Closing arguments expected today in Brent Hankison trial
Hankison is charged with three counts of wanton endangerment
(CNN) — After a week of testimony, closing arguments are set for Thursday in the trial of former Louisville Metro Police detective Brett Hankison for his role in the fatal raid of Breonna Taylor’s apartment in March 2020.
Hankison, 45, is charged with three counts of wanton endangerment as prosecutors say he fired 10 shots blindly into Taylor’s home during the raid, endangering a man, a pregnant woman and her 5-year-old son next door. Hankison’s attorneys have argued he acted to defend his fellow officers in a chaotic situation.
The charges stem from the botched raid in which police fatally shot Taylor, a Black 26-year-old emergency medical technician, in her own home in the middle of the night.
Combined with the killings of George Floyd and Ahmaud Arbery, Taylor’s death set off widespread protests about how the legal system treats Black citizens as well as particular criticisms about the dangers of no-knock warrants.
Hankison’s charges are not for Taylor’s death, and he was the only officer charged in connection with the incident.
In court, prosecutors called 26 witnesses as they argued that Hankison shot blindly into the apartment in a direction perpendicular to where the shot originated. His gunfire went through Taylor’s apartment and whizzed through the neighboring apartment, prosecutors said.
“One or two more inches and I would have been shot,” testified the neighbor, Cody Etherton.
On Wednesday, Hankison took the stand and defended his decision to open fire, at times choking up in tears.
He testified that when the shooting began he retreated from the apartment door to a sidewalk and then to the side of the home. He said he shot at what he believed was the flash of a muzzle from a rifle-wielding gunman, firing five times into sliding glass doors and five times into a bedroom window in an attempt to protect his fellow officers.
“It appeared to me they were being executed with this rifle,” Hankison said. “I returned fire through the sliding glass door, and that did not stop the threat.”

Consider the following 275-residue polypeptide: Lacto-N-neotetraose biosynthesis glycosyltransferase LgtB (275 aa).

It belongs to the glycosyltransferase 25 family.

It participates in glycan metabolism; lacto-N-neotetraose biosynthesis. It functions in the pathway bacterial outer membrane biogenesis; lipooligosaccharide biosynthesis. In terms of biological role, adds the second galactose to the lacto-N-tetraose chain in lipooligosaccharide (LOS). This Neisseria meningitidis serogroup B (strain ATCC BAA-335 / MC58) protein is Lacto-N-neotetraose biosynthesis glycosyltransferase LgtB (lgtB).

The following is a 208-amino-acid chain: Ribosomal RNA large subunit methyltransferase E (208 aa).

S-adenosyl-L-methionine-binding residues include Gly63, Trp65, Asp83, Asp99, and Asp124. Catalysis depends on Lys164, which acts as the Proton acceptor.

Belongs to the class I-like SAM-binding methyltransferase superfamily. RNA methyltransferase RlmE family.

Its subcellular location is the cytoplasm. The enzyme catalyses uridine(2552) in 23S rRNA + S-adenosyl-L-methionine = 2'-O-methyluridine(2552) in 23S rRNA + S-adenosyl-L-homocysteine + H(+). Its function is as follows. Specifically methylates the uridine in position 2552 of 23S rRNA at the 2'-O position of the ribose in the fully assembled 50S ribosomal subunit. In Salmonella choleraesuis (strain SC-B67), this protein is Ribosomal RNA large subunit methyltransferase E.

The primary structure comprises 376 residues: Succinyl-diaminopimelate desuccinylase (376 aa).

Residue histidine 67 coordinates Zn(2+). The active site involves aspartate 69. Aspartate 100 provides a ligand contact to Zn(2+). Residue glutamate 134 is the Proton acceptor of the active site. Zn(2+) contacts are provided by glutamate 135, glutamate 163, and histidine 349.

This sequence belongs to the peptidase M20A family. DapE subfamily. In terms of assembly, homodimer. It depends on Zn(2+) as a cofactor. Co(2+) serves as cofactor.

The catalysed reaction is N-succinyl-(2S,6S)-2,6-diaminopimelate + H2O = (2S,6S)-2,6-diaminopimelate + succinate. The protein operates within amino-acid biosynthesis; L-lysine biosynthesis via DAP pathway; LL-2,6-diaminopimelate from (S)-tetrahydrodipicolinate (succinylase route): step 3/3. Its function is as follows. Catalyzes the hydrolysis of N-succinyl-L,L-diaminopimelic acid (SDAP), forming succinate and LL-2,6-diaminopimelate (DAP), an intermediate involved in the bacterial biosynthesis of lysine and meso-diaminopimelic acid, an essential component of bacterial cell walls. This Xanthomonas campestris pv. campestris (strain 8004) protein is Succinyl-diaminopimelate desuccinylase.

He did not realize at the time, he testified, that another apartment was positioned directly behind Taylor’s. No rifle was found at the scene. In opening statements, Kentucky Assistant Attorney General Barbara Whaley said only a Glock pistol was found inside the apartment.
Kentucky Attorney General Daniel Cameron declined to press charges directly related to Taylor’s death, saying the officers were justified in their use of force because Taylor’s boyfriend, Kenneth Walker III, shot at an officer first, believing they were intruders.
Two other officers who were part of the botched raid, former Sgt. Jonathan Mattingly and former detective Myles Cosgrove, asserted their Fifth Amendment rights not to testify. They were not charged in the case but could be in an ongoing federal investigation.
How we got here
The incident began on March 12, 2020, when as part of a narcotics investigation a Jefferson County Circuit Court judge approved five search warrants for locations linked to Taylor’s ex-boyfriend, Jamarcus Glover, including at Taylor’s home.
Early the next morning, Hankison, Mattingly and Cosgrove were among a team who carried out a no-knock warrant at Taylor’s home. They rammed in the front door, startling Taylor and Walker.
Thinking they were intruders, Walker grabbed a gun he legally owned and fired a shot when the officers broke through the door, hitting Mattingly in the leg.
That triggered a volley of return fire from the officers, including Hankison, who had moved to outside the apartment. Taylor, who was standing in a hallway with Walker, was shot multiple times. Walker was not injured.
“Somebody kicked in the door and shot my girlfriend,” Walker said in a 911 call.
Walker was at first charged with attempted murder of a police officer and first-degree assault, but prosecutors later decided to drop the charges.
Taylor’s death, and the lack of charges against the officers involved, led to months of protests in Louisville. Her story reached greater prominence later in the spring as part of nationwide protests and chants of “Black Lives Matter” and “Say Her Name.”
None of the three officers who opened fire in the raid still work for the police department. Hankison was fired in late June 2020, Cosgrove was fired in January 2021, and Mattingly retired in April 2021.
In June 2020, the Louisville Metro Council unanimously passed an ordinance called “Breonna’s Law,” banning no-knock search warrants. The city of Louisville also agreed to pay Taylor’s family $12 million as part of a settlement.
On the stand Wednesday, Hankison denied any wrongdoing but expressed remorse for how the raid went down.
He said he felt “horrible” when he learned that his bullets had gone through Taylor’s apartment and into the neighboring home. He described the incident as a “tragedy” that “didn’t have to happen.”
Finally, he testified he felt empathy for the neighbor, and then spoke to Taylor’s family.
“Ms. Taylor’s family, she didn’t need to die that night –” Hankison said, before he was cut off by an objection. The words caused some members of the public sitting in the gallery to gasp and sob.
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